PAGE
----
Following the backlash of #OscarsSoWhite, and in an effort to increase diversity within the organization, the Academy of Motion Picture Arts and Sciences sent a record number of invitations to new members.
The Academy issued 683 invitations for the class of 2016, of which 46% are women and 41% are people of color. But only about 8% are Latinos, with slightly more than 50 on the list of actors, directors, cinematographers, producers, writers, film editors, composers, costume designers, and other film industry professionals.
Several of the invitees are from Argentina, Chile, Ecuador, Mexico and Spain.
Among the actors invited: Julie Carmen, Enrique Castillo, America Ferrera, Luis Guzmán, Oscar Isaac, Sal Lopez, Ignacio López Tarso, Eva Mendes, Marisa Paredes, Jorge Perugorría, Silvia Pinal, Michelle Rodriguez, Cecilia Roth, Pepe Serna, Jacob Vargas, and Daphne Zuniga.
If all the invitees accept, the new members would slowly start changing the demographics of the Academy, criticized for being too white, old and male.
Just to get a sense of the organization’s composition, before the Academy announced its 2016 list on June 29, it had 6,261 voting members – about 92% white and 75% male.
The invitees would increase the female membership from 25% to 27% and minority membership from 8% to 11%.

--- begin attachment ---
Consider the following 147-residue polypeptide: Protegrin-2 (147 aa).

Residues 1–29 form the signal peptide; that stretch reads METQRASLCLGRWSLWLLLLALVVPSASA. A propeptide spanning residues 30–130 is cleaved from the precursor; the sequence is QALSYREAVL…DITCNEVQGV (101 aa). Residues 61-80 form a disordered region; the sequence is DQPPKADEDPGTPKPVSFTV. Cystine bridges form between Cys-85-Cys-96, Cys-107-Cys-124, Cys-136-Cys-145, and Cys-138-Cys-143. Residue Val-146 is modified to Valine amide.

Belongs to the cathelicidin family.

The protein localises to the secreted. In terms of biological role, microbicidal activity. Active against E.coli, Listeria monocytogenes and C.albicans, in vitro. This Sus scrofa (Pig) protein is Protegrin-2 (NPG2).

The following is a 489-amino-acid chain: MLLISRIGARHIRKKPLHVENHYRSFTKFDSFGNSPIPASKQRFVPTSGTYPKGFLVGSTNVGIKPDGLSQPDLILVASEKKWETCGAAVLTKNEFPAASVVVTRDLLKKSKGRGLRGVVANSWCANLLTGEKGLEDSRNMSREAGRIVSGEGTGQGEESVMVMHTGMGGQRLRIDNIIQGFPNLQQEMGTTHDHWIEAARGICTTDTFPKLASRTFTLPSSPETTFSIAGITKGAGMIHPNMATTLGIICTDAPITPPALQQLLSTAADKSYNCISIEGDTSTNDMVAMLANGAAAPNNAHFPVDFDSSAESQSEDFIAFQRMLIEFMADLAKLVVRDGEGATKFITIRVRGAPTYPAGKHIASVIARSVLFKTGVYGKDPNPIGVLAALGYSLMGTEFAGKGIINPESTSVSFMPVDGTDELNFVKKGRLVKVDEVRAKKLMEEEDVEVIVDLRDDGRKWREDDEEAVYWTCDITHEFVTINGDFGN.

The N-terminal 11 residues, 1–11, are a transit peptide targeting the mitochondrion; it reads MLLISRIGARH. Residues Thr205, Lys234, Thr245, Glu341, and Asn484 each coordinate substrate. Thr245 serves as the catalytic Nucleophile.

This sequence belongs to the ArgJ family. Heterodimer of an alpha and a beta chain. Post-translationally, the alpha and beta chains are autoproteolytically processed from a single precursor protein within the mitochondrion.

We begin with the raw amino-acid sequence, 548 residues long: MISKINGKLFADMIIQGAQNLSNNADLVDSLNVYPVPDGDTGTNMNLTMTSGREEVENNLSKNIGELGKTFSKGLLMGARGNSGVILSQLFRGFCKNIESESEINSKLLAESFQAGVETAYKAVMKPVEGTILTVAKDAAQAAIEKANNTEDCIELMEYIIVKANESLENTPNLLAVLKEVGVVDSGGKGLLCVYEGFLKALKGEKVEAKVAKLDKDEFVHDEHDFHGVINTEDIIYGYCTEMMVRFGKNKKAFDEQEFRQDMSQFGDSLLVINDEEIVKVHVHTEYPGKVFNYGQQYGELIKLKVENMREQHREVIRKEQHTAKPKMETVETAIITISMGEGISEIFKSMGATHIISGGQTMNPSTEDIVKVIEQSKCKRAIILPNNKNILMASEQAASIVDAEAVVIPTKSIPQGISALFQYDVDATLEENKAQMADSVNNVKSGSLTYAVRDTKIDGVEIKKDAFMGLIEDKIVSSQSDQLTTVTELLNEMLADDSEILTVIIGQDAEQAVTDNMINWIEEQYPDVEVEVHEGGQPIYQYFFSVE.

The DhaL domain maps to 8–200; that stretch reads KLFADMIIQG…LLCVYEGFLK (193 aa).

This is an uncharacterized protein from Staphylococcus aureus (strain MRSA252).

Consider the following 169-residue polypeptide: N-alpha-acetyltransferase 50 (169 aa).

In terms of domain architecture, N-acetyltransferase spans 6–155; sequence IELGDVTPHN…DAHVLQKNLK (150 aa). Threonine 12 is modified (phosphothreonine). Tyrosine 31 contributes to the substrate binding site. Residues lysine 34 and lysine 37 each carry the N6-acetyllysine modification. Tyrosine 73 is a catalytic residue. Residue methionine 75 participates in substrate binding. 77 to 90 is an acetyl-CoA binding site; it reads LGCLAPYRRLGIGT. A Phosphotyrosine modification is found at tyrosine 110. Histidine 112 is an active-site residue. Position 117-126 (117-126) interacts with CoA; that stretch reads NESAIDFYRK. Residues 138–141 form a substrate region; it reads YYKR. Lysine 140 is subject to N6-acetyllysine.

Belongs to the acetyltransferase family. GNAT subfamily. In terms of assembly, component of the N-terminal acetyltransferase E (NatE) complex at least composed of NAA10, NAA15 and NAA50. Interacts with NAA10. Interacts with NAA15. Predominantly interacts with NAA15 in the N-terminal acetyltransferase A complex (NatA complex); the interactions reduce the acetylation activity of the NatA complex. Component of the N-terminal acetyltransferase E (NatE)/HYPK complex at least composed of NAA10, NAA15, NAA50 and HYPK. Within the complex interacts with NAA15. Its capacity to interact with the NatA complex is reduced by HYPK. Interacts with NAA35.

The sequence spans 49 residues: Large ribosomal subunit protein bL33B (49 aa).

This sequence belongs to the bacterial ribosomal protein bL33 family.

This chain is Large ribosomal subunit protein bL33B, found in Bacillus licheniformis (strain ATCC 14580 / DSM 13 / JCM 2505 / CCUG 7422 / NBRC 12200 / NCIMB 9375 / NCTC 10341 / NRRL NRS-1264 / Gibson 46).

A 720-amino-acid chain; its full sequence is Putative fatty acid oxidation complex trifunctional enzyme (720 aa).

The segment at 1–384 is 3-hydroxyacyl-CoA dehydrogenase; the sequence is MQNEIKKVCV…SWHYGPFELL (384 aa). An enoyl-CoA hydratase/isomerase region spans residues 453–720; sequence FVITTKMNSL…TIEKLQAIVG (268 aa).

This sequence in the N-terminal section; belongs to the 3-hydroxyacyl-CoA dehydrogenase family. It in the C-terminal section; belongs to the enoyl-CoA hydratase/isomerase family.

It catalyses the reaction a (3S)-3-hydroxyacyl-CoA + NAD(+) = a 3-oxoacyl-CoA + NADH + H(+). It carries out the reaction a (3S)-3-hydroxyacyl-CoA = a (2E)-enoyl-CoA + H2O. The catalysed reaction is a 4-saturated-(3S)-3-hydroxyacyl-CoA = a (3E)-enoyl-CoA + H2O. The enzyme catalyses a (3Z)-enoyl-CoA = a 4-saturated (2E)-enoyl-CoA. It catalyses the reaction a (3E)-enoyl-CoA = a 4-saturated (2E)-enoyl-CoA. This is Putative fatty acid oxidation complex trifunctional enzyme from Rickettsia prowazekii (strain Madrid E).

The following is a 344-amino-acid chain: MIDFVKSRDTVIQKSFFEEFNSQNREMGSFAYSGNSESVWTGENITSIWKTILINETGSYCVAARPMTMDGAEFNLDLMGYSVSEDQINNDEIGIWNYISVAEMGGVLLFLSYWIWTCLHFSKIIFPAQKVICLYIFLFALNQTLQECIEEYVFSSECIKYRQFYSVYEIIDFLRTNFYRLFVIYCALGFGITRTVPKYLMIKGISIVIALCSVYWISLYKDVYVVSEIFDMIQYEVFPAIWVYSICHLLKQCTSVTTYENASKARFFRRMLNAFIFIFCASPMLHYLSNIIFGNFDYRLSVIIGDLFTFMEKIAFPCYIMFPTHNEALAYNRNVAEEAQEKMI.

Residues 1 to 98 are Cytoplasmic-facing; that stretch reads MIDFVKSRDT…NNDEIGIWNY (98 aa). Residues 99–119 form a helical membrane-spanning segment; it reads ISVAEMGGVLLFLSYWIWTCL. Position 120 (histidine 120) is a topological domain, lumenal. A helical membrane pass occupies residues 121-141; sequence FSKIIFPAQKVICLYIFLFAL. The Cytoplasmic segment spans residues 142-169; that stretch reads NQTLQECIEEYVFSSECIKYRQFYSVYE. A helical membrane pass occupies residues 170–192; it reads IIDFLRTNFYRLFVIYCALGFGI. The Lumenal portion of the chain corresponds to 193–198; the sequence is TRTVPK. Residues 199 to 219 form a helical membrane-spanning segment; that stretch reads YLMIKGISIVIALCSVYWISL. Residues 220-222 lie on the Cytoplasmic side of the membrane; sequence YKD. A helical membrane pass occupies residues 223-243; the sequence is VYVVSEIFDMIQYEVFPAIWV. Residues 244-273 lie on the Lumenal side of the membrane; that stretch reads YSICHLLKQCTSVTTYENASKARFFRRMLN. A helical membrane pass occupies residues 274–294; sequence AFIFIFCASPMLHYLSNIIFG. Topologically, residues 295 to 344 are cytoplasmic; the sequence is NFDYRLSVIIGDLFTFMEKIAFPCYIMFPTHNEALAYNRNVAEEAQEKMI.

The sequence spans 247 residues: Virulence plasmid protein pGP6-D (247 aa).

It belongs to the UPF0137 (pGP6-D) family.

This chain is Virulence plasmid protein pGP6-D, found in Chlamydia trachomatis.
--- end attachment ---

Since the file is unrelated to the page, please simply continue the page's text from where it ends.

According to THR, last year, the Academy issued 322 invitations, slightly more than the 271 it sent out in 2014 and 276 in 2014. In previous years, less than 200 candidates were sent invitations.
Some will question why many minorities who have been in the business for decades weren’t previously invited.
Part of the problem is that to be considered for membership, “candidates must be sponsored by two members of the branch they will be invited to join” and meet a series of requirements. Even then, there were no guarantees.
That was the case of actress Lupe Ontiveros, who had a 35-year career in film and television, had the support of two members of the Academy, and yet, was denied membership.
Academy President Cheryl Boone Isaacs has said she wants to double the number of women and minorities in the organization. In a statement, she expressed the new class shows the Academy’s commitment to truly reflect the talent in the industry:
“We’re proud to welcome these new members to the Academy, and know they view this as an opportunity and not just an invitation, a mission and not just a membership.
This class continues our long-term commitment to welcoming extraordinary talent reflective of those working in film today.”
— America Ferrera (@AmericaFerrera) June 29, 2016
— Jacob Vargas (@TheJacobVargas) June 29, 2016
— Daphne Zuniga (@DaphneZuniga) June 30, 2016